Since the overthrow of Muammar Gaddafi's regime, Libya has collapsed into a chaos of warring militias and rival governments.
A solution to the crisis in Libya is not possible without an international intervention, the President of neighbouring Niger said today.
"I do not see how the armed terrorist militias can create the conditions for reconciliation among Libyans," said President Mahamadou Issoufou.
"An international intervention is essential to the reconciliation of all Libyans," including supporters of former dictator Muammar Gaddafi, who himself was deposed and killed in 2011 after an international military intervention.
Since the overthrow of Gaddafi's regime, Libya has collapsed into a chaos of warring militias and rival governments, and is awash with weapons that travel in an arc of unrest through northern Mali and Niger.
Issoufou was speaking shortly after a meeting with France's Defence Minister Jean-Yves Le Drian, who has been visiting French troops stationed in Chad and Niger.
Le Drian announced the purchase of three new Reaper drones from the United States to help local forces monitor jihadist groups operating across the remote desert region.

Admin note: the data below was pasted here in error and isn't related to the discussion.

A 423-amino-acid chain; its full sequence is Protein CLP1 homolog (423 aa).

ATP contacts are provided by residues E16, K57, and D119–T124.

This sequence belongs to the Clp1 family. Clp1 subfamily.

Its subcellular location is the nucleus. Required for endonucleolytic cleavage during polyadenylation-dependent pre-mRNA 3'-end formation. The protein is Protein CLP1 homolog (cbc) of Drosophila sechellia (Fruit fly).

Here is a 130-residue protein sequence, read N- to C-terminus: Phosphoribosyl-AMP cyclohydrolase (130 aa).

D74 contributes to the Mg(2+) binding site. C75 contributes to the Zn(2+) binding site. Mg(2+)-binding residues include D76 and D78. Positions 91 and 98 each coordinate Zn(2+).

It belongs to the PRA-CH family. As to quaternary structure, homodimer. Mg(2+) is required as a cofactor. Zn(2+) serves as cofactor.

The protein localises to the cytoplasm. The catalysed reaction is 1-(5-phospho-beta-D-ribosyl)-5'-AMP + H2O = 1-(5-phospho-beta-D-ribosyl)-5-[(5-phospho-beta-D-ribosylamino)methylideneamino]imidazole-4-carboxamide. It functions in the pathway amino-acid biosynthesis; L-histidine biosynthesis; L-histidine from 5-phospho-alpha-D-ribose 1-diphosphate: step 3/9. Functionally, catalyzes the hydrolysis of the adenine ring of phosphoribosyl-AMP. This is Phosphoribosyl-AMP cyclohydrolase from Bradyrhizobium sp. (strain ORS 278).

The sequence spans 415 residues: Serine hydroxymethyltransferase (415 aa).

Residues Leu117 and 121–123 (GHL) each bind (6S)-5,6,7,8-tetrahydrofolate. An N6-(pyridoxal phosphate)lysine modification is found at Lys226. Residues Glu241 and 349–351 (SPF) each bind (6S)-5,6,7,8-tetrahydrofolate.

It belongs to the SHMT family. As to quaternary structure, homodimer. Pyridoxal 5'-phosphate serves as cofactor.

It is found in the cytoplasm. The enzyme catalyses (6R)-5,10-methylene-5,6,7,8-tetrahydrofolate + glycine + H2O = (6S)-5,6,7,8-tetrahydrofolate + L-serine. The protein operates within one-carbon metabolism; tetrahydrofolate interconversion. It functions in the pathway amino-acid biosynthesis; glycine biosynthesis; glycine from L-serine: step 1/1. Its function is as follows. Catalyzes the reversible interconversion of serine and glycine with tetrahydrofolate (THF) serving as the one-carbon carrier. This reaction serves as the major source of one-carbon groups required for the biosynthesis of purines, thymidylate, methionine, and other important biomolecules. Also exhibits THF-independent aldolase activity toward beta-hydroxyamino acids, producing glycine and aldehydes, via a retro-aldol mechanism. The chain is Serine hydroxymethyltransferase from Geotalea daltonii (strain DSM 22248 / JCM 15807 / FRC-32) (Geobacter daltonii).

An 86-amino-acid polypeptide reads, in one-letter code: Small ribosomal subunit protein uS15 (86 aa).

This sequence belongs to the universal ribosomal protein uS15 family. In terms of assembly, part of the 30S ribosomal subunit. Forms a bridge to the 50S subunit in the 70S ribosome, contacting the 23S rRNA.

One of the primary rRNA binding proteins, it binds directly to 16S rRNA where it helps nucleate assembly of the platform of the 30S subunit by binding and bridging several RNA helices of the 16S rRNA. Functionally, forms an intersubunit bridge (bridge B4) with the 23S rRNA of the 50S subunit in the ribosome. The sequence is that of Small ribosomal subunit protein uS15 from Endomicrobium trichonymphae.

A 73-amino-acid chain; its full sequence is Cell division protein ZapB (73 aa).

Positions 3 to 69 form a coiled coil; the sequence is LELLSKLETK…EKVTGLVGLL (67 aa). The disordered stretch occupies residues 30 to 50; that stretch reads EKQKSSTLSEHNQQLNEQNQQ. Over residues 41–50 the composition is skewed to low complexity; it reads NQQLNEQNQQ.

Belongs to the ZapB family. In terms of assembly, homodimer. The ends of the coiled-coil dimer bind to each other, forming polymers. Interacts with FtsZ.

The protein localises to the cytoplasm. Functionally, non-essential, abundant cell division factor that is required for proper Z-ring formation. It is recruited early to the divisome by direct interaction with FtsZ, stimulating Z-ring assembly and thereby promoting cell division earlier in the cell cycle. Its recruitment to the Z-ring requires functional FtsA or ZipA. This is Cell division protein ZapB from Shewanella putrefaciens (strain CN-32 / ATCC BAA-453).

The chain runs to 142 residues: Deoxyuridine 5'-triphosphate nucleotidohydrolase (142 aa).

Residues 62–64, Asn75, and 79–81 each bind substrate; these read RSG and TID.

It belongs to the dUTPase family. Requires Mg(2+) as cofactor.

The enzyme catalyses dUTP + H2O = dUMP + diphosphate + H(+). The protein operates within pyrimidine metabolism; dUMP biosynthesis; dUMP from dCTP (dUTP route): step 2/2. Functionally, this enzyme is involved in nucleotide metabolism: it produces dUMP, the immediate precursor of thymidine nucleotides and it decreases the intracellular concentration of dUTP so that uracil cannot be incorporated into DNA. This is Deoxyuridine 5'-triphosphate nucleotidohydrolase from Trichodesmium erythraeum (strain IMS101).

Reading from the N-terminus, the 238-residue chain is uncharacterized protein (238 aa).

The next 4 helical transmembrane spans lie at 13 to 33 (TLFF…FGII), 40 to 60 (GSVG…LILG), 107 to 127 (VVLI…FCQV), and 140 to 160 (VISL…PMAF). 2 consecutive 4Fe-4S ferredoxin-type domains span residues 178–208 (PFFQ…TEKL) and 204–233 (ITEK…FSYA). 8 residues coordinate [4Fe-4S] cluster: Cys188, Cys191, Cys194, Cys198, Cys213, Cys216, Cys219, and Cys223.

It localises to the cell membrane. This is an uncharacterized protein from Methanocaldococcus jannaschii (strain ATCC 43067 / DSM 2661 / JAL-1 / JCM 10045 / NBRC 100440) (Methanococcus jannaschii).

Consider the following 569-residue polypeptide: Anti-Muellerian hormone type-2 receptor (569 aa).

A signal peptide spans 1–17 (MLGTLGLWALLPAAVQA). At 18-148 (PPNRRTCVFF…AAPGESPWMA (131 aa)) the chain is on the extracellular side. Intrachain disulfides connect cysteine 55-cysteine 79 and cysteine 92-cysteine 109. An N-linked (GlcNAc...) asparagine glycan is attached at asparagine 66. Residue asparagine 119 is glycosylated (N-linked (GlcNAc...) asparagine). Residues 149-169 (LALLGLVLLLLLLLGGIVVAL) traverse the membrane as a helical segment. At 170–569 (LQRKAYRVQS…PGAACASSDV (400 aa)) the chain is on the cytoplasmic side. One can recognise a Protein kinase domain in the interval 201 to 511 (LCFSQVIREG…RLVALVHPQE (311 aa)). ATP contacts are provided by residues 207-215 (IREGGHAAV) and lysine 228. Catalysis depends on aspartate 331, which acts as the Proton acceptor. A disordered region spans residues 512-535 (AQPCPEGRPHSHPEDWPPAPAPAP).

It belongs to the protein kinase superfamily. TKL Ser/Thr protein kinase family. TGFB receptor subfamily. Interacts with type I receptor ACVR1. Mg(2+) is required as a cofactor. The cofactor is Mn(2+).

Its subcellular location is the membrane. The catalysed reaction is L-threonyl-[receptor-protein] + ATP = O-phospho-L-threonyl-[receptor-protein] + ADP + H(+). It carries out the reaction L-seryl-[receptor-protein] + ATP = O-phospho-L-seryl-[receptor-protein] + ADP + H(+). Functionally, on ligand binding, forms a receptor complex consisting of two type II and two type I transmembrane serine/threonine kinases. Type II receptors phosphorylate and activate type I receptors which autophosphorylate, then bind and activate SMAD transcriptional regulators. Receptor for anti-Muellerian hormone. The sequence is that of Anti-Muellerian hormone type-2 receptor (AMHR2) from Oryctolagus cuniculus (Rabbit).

"When there was an intervention in Libya, no one consulted us," said Issoufou, referring to the international military campaign that helped overthrow Khadafi in 2011.
"But we are the ones paying the price today. The whole world should listen to us."
He added there should be a United Nations resolution on intervention. When asked whether Russia would block it, as occurred in 2011, Issoufou said the situation was very different today.
"All countries know that what is happening in Libya is unacceptable."
Last month, leaders in the sub-Saharan Sahel region of Africa called on the UN to organise an international force "to neutralise the armed groups" in Libya following a regional summit in Mauritania.